That said, I DO think that it’s very important to be social back to people who are social and friendly to you, in whatever way you are most comfortable with. It may not come up today, or tomorrow, but sooner or later you run into everyone twice, even more, especially when you think “oh I’ll never see them again!”. That’s when you are applying for a job or some membership and that person is your pivotal contact. That’s just how life is. And though it’s kind of the wrong reason to be good to people, it’s at least a pragmatic reason for those who feel that being good is “Pollyanna” or whatever. And if it’s not how other people do it, don’t let that stop you rom expressing yourself. Just try not to embarrass anyone. At the end of the day, there is nothing less sociable than humiliating someone (or even just trying to). YOu may not think so, but people remember this behavior, and when it’s your time, they really remember it.

The most important thing on Twitter is just to be authentically you! So if you like #FF or some other trend, don’t do as I do, do as you like! The one thing I can’t stand is the Twitter Nazis who like to say that everyone’s style must be the same. It really shouldn’t be. Just don’t (please) get mad at me if I don’t thank you for a RT or do the Follow Friday bit. It’s not my style, but I do remember a good turn, believe me. I’ve definitely got your number.

I normally will turn Twitter on after lunch. I’m busy during the morning with things that require my utmost attention: projects, clients, partners, lots of things poppin’. So after lunch, I like to feel like I’m riding the tail end of the day at that point. Doesn’t everyone? Unfortunately it’s not always the case, but that’s what I try for. It keeps me on track and sane. Along the way I add more followers (by hand, typically): potential prospects, potential partners, or just really cool companies and people that turn my gears.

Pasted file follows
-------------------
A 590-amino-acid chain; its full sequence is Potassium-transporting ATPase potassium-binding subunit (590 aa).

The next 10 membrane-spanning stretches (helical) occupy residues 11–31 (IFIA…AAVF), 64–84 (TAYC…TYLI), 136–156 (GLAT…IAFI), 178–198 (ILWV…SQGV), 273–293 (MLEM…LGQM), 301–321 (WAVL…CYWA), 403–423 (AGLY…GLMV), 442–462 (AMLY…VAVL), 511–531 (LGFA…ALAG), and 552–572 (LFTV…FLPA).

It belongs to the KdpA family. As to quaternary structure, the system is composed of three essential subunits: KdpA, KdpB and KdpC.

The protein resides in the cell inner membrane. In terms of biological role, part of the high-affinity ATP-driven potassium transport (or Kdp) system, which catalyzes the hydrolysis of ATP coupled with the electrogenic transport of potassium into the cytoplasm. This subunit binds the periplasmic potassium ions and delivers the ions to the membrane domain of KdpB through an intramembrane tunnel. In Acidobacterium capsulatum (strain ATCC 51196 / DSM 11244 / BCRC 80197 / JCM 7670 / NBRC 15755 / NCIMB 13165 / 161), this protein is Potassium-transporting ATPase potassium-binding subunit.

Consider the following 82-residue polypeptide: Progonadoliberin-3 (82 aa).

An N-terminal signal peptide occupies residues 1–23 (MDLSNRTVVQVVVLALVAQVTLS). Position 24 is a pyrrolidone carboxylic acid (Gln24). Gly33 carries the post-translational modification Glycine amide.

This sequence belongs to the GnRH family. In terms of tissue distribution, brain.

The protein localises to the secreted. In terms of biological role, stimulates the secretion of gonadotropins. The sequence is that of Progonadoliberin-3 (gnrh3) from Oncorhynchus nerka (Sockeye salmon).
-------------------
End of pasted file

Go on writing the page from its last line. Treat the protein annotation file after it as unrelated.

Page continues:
Some typical things I would normally do on Twitter is check in with people I follow, post promotions for my business via casual interaction, blog post links, rally local followers in Houston area, or even by topic. When people tweet 500 times in a day, they often don’t get anything for it. Some days I don’t tweet at all. I tweet maybe, at most, 10 times per day, often less. Any more and I’d be rambling and wasting people’s time, or avoiding crucial work on my schedule. I know some people who post about 25, 50, even 100+ times a day on average. Some of us have reasons to tweet that often, most of us probably don’t. Everyone’s different.

Personally, I always wonder how anyone tweets 50 or more times a day if they are employed (even by self). That seems a lot of chitchat and time off the clock. Some people are mainly interested in using social media for socializing, for in-between moments, or to remark how they felt at key points in the lives, for posterity. That’s all perfectly valid. I mainly use it for business. I just happen to love running businesses, making them better, finding ways to do something better than before, usually pertaining to creating or promoting content on the web.

It has occurred to me that many start-up ventures are using Twitter either as “sleepers”, you know: tweeting nothing and racking up followers via follower software, others follow the grape-vine approach, using it to tweet up events and ping people for non-committal engagement. Many individuals use it for pure gossip, or to make “intimate” asides to a global audience about coworkers, some even going so far as to snap photos of total strangers that they just don’t like the look of, and tweeting something f’ed up about the person, posting it toot suite. I guess there is a Twitter use for every type of person out there. And there should be. It’s a tool that represents something different to everybody, for good or ill.

Okay, so now I’m curious. What do you use Twitter for? Go ahead and fill me in via the comments on this post.